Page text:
Bipartisan legislation passes Senate, now goes to President for signature
Feb 04 2014
WASHINGTON – The U.S. Senate today passed the bipartisan Agriculture Reform, Food and Jobs Act of 2014, which includes U.S. Sen. Mark R. Warner’s (D-VA) provision to protect federal funding to expand access to rural broadband. Senator Warner’s provision will help to ensure that broadband service reaches those who need it most by providing the U.S. Department of Agriculture’s Rural Utility Service (RUS) with tools to better target available loans to unserved and underserved rural communities. Additionally, the Warner provision gives taxpayers a higher level of accountability and transparency in how the federal funds are spent. For almost a decade, the Government Accountability Office (GAO) and the Inspector General at the United States Department of Agriculture (USDA) have called for meaningful reforms to the RUS broadband programs.
“It’s an embarrassment that in America in 2014, there are still more than 18 million people without broadband access, and more than 75% of those customers live in rural areas,” Sen. Warner said. “I’ve been working with GAO and the IG at USDA on reforms for some time, and I’m glad that we’ve been able to have this language included in the bipartisan Farm Bill. When I was Governor, we launched one of the country’s largest rural broadband projects in Southside, and Virginians recognize that access to broadband helps spur economic growth and create jobs.”
“I am very pleased that Senator Warner's broadband amendments have been included in the farm bill,” said Virginia Secretary of Technology Karen Jackson. “The programmatic changes offer new opportunities for strategic targeting of resources into unserved areas and provide a more transparent process. We look forward to having Virginia providers in the Commonwealth participating in the program and closing our remaining unserved areas.”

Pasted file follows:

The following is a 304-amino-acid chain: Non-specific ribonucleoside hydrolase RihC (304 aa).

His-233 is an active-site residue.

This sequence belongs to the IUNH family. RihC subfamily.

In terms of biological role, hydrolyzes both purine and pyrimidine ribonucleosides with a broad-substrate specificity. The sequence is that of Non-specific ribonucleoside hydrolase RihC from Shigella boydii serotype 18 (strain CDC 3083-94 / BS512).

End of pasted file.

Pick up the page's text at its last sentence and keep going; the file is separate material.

Senator Warner’s amendment requires that at least 15 percent of households in a proposed project area be unserved or underserved. It also codifies the minimum acceptable level of broadband service as 4mbps download and 1 mbps upload. The provision also improves government accountability and transparency by enhancing reporting requirements in order to enable RUS and taxpayers to better assess the value of successful projects.
Senator Warner, a former technology entrepreneur and Virginia governor, has long championed broadband technology as a significant tool to extend economic development opportunities and increase the overall competitiveness of America’s rural areas. In 2012, two other Warner proposals to promote cost-effective expansion of broadband service moved forward through an Executive Order signed by the President. As Governor, Senator Warner worked with federal, state, local and private-sector partners to leverage Virginia’s tobacco settlement dollars to invest in building-out over 800 miles of fiber-optic broadband in Southwest and Southside, which helped to attract 2,200 jobs and $300 million in investment.